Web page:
Mechanical Properties and Durability of PET waste Aggregates in Roof Tiles Production
Omosebi Taiwo O, Noor Faisal Abas2
1Omosebi Taiwo O, School of Housing, Building and Planning, Universiti Sains Malaysia.
2Noor Faisal Abas, School of Housing, Building and Planning, Universiti Sains Malaysia.
Manuscript received on January 21, 2021. | Revised Manuscript received on January 29, 2021. | Manuscript published on January 30, 2021. | PP: 300-304 | Volume-9 Issue-5, January 2021. | Retrieval Number: 100.1/ijrte.E5303019521 | DOI: 10.35940/ijrte.E5303.019521
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© The Authors. Blue Eyes Intelligence Engineering and Sciences Publication (BEIESP). This is an open access article under the CC BY-NC-ND license (http://creativecommons.org/licenses/by-nc-nd/4.0/)
Abstract: Managing plastic waste is a global challenge that challenges the protection of our ecosystem due to its high rate of generation and its non-biodegradability. PWs must, however, be carefully handled to mitigate the emissions involved with their incineration and dumping into landfills. Plastic waste can be recycled into new usable building materials. In this analysis, shredded PET waste aggregate from a recycling center was heated at 230 0C and used as a binding aggregate incomplete replacement of cement with river sand to produce floor tiles. The properties of the aggregate materials and roof tiles (including their distribution of particle size, silt, clay and dust content, relative density, water absorption, porosity, flexural and compressive strength) were tested on different PET waste: sand mixing ratio, 100%, 90%, 70%, 50%, and 30%. Results revealed that the tiles produced by 30% PET and 70% river sand (3:7) achieved higher density, flexural and compressive strength than the other percentages of the mixture. The compressive strength of the tiles produced with 30 percent PET waste composition was greater than that of cement concrete (at 28 days of curing) for residential buildings. As a result of this low water absorption and eco-friendliness, PET waste can be used for roof tiles at 30 percent PET substitution based on the test results.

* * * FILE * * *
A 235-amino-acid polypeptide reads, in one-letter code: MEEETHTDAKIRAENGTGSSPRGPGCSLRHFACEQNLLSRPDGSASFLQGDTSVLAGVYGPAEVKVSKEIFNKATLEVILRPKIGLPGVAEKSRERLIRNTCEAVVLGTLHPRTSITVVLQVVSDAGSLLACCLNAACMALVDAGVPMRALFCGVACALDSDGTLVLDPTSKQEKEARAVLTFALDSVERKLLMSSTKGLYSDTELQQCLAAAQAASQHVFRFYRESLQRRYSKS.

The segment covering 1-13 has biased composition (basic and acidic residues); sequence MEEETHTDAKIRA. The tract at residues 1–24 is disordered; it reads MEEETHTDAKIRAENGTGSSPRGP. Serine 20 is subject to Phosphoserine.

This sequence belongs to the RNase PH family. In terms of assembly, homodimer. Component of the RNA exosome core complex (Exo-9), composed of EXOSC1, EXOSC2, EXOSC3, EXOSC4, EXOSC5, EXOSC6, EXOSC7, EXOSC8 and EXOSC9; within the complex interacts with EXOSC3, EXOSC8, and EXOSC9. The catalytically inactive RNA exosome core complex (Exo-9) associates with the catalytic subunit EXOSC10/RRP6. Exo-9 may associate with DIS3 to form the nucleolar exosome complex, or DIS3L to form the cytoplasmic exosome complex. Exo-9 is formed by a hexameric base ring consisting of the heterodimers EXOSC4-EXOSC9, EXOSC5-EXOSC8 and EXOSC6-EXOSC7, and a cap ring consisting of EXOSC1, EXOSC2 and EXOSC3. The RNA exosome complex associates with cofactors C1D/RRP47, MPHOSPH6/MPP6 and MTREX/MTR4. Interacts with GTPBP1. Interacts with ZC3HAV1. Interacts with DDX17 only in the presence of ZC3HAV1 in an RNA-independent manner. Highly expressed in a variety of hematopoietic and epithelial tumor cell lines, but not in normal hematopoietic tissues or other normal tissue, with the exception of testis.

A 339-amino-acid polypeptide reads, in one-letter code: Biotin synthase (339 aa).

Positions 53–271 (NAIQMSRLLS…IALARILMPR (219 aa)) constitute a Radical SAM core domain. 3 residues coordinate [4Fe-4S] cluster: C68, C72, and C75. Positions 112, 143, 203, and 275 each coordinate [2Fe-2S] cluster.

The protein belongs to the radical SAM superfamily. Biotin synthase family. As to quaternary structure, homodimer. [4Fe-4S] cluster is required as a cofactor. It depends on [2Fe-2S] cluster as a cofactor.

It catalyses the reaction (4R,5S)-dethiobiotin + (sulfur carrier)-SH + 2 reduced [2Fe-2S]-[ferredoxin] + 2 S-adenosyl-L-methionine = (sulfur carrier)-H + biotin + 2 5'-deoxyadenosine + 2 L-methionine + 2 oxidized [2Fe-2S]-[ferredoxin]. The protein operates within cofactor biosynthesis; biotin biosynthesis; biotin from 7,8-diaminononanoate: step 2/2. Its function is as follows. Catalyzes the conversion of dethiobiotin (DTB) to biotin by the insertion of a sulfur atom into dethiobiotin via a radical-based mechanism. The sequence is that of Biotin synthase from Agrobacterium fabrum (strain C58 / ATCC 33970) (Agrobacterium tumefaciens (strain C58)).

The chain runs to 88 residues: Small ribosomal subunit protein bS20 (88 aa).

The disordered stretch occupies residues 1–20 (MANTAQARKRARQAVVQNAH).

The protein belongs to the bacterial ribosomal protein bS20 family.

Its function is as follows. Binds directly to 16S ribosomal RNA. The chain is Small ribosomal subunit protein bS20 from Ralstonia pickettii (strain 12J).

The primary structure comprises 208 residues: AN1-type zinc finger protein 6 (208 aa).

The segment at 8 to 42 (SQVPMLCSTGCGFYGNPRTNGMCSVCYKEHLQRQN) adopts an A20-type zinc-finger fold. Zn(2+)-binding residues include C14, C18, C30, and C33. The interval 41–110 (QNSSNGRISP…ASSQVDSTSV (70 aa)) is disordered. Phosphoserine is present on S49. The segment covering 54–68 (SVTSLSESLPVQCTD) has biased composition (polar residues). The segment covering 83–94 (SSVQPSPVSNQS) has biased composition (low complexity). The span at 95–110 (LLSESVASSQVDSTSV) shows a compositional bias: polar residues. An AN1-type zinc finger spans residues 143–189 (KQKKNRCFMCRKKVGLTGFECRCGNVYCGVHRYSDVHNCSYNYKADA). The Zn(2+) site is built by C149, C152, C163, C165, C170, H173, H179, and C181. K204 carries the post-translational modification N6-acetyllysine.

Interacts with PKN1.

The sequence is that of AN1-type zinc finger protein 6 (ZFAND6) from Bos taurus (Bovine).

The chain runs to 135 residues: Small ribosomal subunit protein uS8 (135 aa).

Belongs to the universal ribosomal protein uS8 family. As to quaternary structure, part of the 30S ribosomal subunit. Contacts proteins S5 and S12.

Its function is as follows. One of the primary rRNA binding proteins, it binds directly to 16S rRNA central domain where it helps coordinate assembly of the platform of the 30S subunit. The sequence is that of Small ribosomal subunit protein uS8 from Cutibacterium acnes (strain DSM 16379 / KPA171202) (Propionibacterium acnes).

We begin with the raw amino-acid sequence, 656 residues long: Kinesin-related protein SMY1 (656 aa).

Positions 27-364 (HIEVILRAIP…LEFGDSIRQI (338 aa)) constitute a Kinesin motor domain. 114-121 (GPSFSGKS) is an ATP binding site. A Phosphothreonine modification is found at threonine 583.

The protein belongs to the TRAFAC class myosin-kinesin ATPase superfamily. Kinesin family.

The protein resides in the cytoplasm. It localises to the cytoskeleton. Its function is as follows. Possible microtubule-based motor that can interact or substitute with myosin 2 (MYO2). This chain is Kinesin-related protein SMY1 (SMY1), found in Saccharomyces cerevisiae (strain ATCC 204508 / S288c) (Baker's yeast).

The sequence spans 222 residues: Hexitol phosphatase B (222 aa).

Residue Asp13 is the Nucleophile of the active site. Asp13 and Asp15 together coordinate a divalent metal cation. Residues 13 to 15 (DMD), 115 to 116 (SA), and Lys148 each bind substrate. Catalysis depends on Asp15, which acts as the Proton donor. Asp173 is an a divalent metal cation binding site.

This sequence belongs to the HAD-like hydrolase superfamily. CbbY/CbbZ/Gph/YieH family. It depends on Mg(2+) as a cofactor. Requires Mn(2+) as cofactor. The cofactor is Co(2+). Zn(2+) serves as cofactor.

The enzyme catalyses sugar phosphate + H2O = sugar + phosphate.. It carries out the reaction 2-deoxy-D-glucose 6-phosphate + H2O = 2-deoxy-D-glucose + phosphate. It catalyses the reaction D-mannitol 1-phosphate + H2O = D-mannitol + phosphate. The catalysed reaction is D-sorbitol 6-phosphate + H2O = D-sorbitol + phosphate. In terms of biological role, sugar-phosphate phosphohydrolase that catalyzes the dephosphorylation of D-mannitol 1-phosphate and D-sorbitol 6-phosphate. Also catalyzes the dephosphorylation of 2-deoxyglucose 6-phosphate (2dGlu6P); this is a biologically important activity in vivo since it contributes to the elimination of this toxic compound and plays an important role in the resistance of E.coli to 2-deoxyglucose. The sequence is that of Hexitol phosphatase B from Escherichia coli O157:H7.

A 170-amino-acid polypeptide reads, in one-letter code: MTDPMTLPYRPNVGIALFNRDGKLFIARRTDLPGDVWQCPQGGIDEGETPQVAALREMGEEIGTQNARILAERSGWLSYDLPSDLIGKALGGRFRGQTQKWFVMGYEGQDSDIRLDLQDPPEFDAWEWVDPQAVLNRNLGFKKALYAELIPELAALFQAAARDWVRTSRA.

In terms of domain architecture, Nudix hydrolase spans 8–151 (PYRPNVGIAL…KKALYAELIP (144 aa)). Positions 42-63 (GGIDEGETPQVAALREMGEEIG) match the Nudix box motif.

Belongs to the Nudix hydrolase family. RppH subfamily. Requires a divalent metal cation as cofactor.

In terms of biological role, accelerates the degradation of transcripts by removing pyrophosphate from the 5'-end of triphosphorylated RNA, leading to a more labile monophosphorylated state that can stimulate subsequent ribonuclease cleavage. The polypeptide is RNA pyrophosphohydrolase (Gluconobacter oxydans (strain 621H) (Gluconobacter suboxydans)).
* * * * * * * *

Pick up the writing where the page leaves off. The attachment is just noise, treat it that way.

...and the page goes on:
Keywords: Plastic wastes; Pollution; Aggregates; Recycling.